check the consummation of the deal.
yWO BIG QUESTIONS
Is Merger Legal? How Can It Be
■ . . ; Reached - . •
The best-Informed attorneys -Absolutely
refuse to express an opinion as to the
merits of the state's controversy with
the Northern Securities company. So
many difficult questions are involved that
no one is willing to form a judgment until
after a thorough investigation.
There are two main questions. First, is
the acquirement of stock in the two sys
tems a "consolidation," within the mean
ing of the state law? Second, if it is a
consolidation, how is the New Jersey cor
poration to be reached by the state of
Minnesota?
Apparently the only way to get hold of
such a corporation is in the federal courts.
The matter is a controversy between -a
state and citizens of another state, and
as such comes under the jurisdiction of
the federal courts. It can be brought by
the attorney general in the United States
district court. The action might be an in
junction to restrain President Hill from
acting as president of the Northern Se
curities company, or it might be to re
strain the company from acquiring the
stock of two parallel and competing lines.
W. J. Donahower, assistant attorney
general, has been industriously looking
up the questions involved, in order to
assist the attorney general on his return.
Mr. Donahower said yesterday that he
could give no intimation of what course
would be followed. He believed, however,
that the matter would get into court, In
one way or another.
A Stormy Extra Session.
The extra session of the legislature this
winter will be one' of the most momen
tous in the history of the state. Speaker
Dowling, who is in St. Paul to-day, says:
o o
: If the governor, in calling this extra :
: session, requests us to do something :
: regarding this consolidation matter, :
: we will have the stormiest session in :
: the history of the state. :
o o
There is no getting around the fact that
Governor Van Sant is terribly in earnest.
It is darkly hinted about the capitol that
something more is likely to drop in a few
days. Certainly the governor will leave
no stone unturned to accomplish his pur
pose.
Great Northern Counsel.
The Btory that M. D. Grovsr advised
J. J. Hill agaiuat the deal is purely im-1
aginative. Mr. Grover will not talk for
publication, but in private conversation
he has made light of the governor's atti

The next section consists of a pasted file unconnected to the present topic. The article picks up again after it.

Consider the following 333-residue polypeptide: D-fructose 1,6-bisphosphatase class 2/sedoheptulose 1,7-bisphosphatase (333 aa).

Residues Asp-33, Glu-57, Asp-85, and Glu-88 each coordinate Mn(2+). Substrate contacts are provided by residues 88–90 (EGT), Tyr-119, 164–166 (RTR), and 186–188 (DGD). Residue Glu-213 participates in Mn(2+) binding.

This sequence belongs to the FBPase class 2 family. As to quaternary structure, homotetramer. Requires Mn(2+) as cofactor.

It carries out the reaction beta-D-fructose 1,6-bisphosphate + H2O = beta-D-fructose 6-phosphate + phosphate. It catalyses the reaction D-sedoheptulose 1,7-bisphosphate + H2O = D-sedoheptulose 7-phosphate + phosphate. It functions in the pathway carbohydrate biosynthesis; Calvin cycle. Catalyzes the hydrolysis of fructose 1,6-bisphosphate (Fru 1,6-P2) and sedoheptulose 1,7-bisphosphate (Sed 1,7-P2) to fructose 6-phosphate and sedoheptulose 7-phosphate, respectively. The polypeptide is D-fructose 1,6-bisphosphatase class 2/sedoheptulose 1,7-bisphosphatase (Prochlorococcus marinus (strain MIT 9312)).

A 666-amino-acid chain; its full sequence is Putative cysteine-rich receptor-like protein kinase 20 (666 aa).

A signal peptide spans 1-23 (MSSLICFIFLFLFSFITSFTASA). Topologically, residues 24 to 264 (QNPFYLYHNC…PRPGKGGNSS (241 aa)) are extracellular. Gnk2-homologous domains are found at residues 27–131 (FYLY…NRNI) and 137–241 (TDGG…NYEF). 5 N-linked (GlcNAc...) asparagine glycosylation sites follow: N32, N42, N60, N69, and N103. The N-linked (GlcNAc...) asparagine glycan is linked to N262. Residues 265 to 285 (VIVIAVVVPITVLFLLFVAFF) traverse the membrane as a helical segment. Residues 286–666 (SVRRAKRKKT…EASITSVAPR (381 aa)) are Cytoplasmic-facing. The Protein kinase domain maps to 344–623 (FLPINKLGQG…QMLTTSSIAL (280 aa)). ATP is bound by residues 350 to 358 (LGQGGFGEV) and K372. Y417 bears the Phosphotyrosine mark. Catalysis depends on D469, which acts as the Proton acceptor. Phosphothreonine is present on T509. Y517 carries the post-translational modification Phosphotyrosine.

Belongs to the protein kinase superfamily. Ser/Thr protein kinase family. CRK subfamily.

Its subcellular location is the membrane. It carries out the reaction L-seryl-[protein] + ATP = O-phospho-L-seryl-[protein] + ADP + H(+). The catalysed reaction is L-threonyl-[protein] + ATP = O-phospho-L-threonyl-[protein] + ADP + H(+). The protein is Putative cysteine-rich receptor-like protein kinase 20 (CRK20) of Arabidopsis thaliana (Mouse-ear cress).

tude. He says there is nothing to pre
vent any man from buying $100 worth of
stock iv both companies, and why not
millions?
RALLYING 'ROUND VAN SANT
Mlnnesotans In Washington Say Ha
Has Gained Strength.
_•**•?* Tha Smnrnml Bureau, jDio+m *», JT—t
Building, Washington.
Washington, Nov. 20.—"Minnesotans in
Washington are to-day revising their yes
terday's estimate of the significance and
possible results of Governor Van Sant's
hostile attitude toward the Northern Se
curities company. The disposition yes
terday was to feel that the governor was >
playing to the galleries - and would not
approach the subject in a way to command
public confidence. To-day's dispatches
from the northwest, however, seem to
show that the governor means business.
Without an exception it is held here
that Van Sant will next year be elected
'by the largest majority ever given a gov
ernor in the state's history, provided he
can make any substantial headway in hi 3
fight.
It is a master stroke politically. This
can be true without assuming that the
governor has had politics in mind.
Several well known Minnesotans in this
city, who have been actively anti-Van
Sant, tell me to-day that if the governor
can do anything to interfere with the
Great Northern and Northern Pacific con
solidation, he will be re-elected by 50,000
majority and perhaps by 75,000. These
men indorse the governor's course but
frankly say they did not look for such a
move on his part, so it will be seen that
the politiciaas are following the govern
or's policy with great interest. The char
acter of the next campaign in Minnesota
will probably be determined by the events
of the next few weeks.
—W. W. Jermane.
NEBRASKA IS IX LINE
Governor Savage Will Act If Effec
tive Law* Exist.
Special to The Journal.
Lincoln, Neb., Nov. 20.—Governor Sav
age of Nebraska may take aotton against
the proposed western railroad consolida
tion. To-day he said:
"I shall confer with Attorney General
Prout to-morrow and urge him to make a
full investigation of the proposed merger.
The Nebraska constitution in plain terms
prohibits the consolidation of parallel
railroad lines. At present I have no au
thentic information of such consolidation,
but if any violation does occur the law
will be enforced as fully against a power
ful corporation as a private individual. I
shall place the matter in the attorney
general's hands and expect him to investi
gate, act, aiding him in any manner in
my power."
SEN. WASHBIRiVS STRONG WORDS
He Condemn* the Consolidation. In
No Mild Terms.
Former Senator W. D. Washburn takes
a determined stand against the Northern
Securities company and any organization
that seeks to eliminate competition. He.
says that the people of this country have
usually found way to right any great
wrong and he believes: It will be done in
this case. He says it seems a little short
of cowardice for the people of this section
of the ; country' to assume anything eis*.